Illinois law makers consider second chance legislation: remove lifetime bar to school employment based on an enumerated offense, and provide a right to appeal health care worker license revocations and denials based on criminal background.
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2015 Illinois Second Chance Legislation

Currently, several pieces of second chance legislation are being considered by the Illinois General Assembly.  Specifically, the bills would benefit individuals who have a criminal background and want to work in health care or  education. In March, I published an Op Ed piece in the Sun-Times, in which I urged public support for the legislation http://chicago.suntimes.com/politics/7/71/472726/scarlett-letters-need-life. Let’s take a look at how these bills are doing.

Appeal Rights for Denied or Revoked Health Care Worker License

Earlier this year I discussed in a post that certain convictions now bar you from obtaining a health care worker license. In 2014, a bill was introduced that would have provided a right to appeal a health care worker license denial or revocation.  The bill failed to pass but has been reintroduced as Senate Bill (SB) 42.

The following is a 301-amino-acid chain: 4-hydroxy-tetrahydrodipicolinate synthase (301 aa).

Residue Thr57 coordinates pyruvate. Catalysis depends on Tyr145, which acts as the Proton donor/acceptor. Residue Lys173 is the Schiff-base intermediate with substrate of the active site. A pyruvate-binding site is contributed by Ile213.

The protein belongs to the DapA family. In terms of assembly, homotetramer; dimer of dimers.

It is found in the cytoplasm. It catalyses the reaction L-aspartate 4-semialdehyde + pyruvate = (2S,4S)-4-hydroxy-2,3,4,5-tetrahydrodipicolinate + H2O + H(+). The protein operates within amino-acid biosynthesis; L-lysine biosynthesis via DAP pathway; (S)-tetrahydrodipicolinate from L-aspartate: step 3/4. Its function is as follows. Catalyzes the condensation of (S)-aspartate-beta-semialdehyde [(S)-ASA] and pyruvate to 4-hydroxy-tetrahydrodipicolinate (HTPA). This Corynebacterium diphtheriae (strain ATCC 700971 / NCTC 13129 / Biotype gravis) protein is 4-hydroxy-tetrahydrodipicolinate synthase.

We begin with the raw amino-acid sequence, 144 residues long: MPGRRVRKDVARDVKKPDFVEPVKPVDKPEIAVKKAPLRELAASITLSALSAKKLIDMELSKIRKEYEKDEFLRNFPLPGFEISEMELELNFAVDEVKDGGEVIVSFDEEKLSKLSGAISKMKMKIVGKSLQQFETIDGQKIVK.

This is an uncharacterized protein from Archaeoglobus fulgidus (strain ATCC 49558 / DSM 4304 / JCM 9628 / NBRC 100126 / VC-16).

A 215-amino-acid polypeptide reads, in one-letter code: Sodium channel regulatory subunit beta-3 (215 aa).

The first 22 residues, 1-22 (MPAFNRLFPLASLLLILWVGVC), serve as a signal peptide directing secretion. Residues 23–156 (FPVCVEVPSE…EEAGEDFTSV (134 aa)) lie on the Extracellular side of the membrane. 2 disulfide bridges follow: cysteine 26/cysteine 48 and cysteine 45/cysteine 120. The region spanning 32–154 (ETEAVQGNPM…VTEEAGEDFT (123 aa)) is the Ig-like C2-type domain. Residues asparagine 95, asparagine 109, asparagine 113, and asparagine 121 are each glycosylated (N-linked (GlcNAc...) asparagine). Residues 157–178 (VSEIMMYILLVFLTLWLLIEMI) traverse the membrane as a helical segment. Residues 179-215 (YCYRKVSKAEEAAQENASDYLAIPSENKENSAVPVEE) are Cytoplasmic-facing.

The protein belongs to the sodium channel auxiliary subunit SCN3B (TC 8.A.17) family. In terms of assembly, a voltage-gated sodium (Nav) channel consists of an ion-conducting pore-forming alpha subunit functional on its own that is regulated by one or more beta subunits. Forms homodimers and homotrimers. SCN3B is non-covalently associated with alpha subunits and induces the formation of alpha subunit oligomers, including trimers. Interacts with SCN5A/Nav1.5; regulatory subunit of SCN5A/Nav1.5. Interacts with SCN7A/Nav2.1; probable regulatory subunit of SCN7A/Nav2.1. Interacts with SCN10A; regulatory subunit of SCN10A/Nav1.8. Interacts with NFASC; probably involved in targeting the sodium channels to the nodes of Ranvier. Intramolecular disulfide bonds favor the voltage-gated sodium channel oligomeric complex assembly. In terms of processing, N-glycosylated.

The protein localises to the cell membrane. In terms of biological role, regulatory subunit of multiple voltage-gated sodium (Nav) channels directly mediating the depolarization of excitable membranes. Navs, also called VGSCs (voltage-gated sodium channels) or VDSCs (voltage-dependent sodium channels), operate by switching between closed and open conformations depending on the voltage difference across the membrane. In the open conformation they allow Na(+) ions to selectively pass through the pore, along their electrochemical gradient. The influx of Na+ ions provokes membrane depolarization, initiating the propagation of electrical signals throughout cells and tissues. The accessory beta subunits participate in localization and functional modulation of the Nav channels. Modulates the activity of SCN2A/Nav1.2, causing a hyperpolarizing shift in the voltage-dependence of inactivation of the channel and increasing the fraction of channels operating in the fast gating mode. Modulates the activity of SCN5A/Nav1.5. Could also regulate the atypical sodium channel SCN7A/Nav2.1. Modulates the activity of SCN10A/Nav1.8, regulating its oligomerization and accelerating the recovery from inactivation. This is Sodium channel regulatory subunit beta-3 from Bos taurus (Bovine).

SB 42 is nearly identical to its predecessor, SB 642. The only difference is that SB 42 includes an additional requirement: appeal rights will only be granted to someone whose criminal misconduct  occurred more than 5 years ago.

The bill has been passed by the Senate and is now awaiting a vote in the House.

Eliminating Lifetime Bar for School Employment

Under the School Code, a school district is barred from hiring anyone who has been convicted of any sex or felony narcotic offenses, referred to as “enumerated offenses.”

HB 494 would eliminate the lifetime bar to hiring someone with an enumerated felony drug conviction. Instead, a school district would be allowed to hire someone with a drug conviction, as long as it has been at least 5 years since the person completed their sentence. The bill would also eliminate felony marijuana possession from the definition of an enumerated drug offense.

The bill leaves intact the ban against hiring someone with a sex crime conviction but removes public indecency and prostitution from the list of enumerated sex offenses.

HB 494 has been passed by the House and is now pending in the Senate, where it has a number of supporters.

Periodically, I will provide updates on the status of this second chance legislation. Don’t hesitate to contact me if you have a question about the legislation I’ve discussed.

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